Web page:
Hotel construction in May jumped 48 percent, with support coming from $100 million estimated for the hotel portion of the $300 million Baccarat Luxury Hotel and Condominium project in New York. In contrast, store construction in May retreated 29 percent after its improved April volume, while warehouse construction slipped 16 percent. The manufacturing plant category in May contributed to the gain for nonresidential building, surging 108 percent with the help of such projects as a $346 million metals processing facility in North Carolina, a $217 million automotive plant in Alabama, and a $120 million biofuels waste-to-ethanol plant in Nevada.
Residential building in May increased 8 percent to $158.9 billion (annual rate). Multifamily housing showed renewed strength after pausing in April, rising 33 percent, with May coming in 35 percent above this category’s average monthly pace during 2011. Large multifamily projects in May included $200 million estimated for the condominium portion of the Baccarat Luxury Hotel and Condominium project in New York, $117 million estimated for the apartment portion of a large mixed-use project in New York, and $87 million for an apartment building complex in Boston.
Single family housing in May grew 2 percent, and since February 2011 the dollar amount for single-family housing has shown slight gains in 12 out of 15 months. The May volume for single-family housing was 24 percent above its average monthly pace during 2011.
Murray noted. “While single family housing still remains at an extremely low level, it has been showing small yet steady gains for more than a year now, indicating that its modest upward trend is beginning to acquire some traction.” The 6 percent increase for total construction starts on an unadjusted basis during the first five months of 2012 was the result of greater activity for two of the three main construction sectors. Residential building year-to-date advanced 24 percent, with similar growth for single family housing, up 23 percent, and multifamily housing, up 26 percent.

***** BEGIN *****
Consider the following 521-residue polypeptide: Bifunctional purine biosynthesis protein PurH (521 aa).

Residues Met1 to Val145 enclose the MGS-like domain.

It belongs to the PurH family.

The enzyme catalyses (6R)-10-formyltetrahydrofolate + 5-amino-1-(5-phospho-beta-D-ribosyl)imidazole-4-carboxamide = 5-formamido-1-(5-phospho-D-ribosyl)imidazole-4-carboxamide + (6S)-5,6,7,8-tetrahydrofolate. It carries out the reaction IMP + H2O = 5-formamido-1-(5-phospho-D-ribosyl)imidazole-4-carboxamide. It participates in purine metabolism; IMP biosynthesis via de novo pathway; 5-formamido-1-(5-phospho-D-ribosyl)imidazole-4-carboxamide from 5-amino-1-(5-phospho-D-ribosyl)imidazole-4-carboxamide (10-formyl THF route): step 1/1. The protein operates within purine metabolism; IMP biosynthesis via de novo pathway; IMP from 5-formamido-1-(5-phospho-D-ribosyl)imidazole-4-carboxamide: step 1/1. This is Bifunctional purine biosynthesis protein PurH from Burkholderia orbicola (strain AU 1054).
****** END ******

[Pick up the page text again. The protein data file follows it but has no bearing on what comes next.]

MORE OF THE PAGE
Nonbuilding construction climbed 20 percent year-to-date, the result of a 74 percent surge for electric utilities combined with a 5 percent reduction for public works. Nonresidential building was the one major sector to report a year-to- date decline, falling 18 percent, with decreased activity for these segments – commercial building, down 5 percent; institutional building, down 21 percent; and manufacturing plants, down 38 percent.
The year-to-date decline for nonresidential building has been getting smaller as 2012 has progressed, although it still reflects the comparison to the briefly elevated amount during the early months of 2011, which included such projects as the $1.2 billion redevelopment of the Delta Terminal at New York’s JFK International Airport, the $1.1 billion National Security Agency data center in Utah, and a $900 million semiconductor plant in Oregon.
By geography, total construction starts during the first five months of 2012 showed a large gain in the South Atlantic, up 67 percent, lifted by work at the nuclear power facilities in Georgia and South Carolina. The Midwest showed an 8 percent year-to-date gain, while declines were reported in the Northeast, down 8 percent; the West, down 11 percent; and the South Central, down 14 percent.